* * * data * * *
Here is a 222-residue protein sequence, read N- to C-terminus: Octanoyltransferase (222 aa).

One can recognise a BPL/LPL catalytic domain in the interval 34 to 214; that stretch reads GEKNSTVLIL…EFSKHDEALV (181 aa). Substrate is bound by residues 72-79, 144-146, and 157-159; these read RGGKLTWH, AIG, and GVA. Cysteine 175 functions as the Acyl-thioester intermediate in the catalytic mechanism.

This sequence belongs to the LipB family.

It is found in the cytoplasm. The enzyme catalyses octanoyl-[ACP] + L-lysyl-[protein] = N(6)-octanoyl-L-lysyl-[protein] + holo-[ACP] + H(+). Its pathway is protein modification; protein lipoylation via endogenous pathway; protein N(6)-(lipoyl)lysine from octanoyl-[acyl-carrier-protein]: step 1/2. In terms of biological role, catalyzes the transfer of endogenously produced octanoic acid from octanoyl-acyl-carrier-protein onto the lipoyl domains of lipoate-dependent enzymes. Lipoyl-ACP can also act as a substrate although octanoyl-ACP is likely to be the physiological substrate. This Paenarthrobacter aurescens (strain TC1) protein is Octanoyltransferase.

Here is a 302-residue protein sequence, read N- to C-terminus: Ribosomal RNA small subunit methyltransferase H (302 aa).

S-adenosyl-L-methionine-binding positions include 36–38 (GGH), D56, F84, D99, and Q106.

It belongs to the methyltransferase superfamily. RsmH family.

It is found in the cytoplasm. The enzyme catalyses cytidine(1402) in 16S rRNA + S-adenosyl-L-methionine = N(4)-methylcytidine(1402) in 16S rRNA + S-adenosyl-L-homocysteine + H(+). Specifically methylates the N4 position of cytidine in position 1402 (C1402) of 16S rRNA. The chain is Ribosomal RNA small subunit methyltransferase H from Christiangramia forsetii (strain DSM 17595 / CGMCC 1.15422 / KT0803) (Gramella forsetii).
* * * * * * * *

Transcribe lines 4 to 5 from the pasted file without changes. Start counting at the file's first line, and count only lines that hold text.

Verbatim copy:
It is found in the cytoplasm. The enzyme catalyses octanoyl-[ACP] + L-lysyl-[protein] = N(6)-octanoyl-L-lysyl-[protein] + holo-[ACP] + H(+). Its pathway is protein modification; protein lipoylation via endogenous pathway; protein N(6)-(lipoyl)lysine from octanoyl-[acyl-carrier-protein]: step 1/2. In terms of biological role, catalyzes the transfer of endogenously produced octanoic acid from octanoyl-acyl-carrier-protein onto the lipoyl domains of lipoate-dependent enzymes. Lipoyl-ACP can also act as a substrate although octanoyl-ACP is likely to be the physiological substrate. This Paenarthrobacter aurescens (strain TC1) protein is Octanoyltransferase.

Here is a 302-residue protein sequence, read N- to C-terminus: Ribosomal RNA small subunit methyltransferase H (302 aa).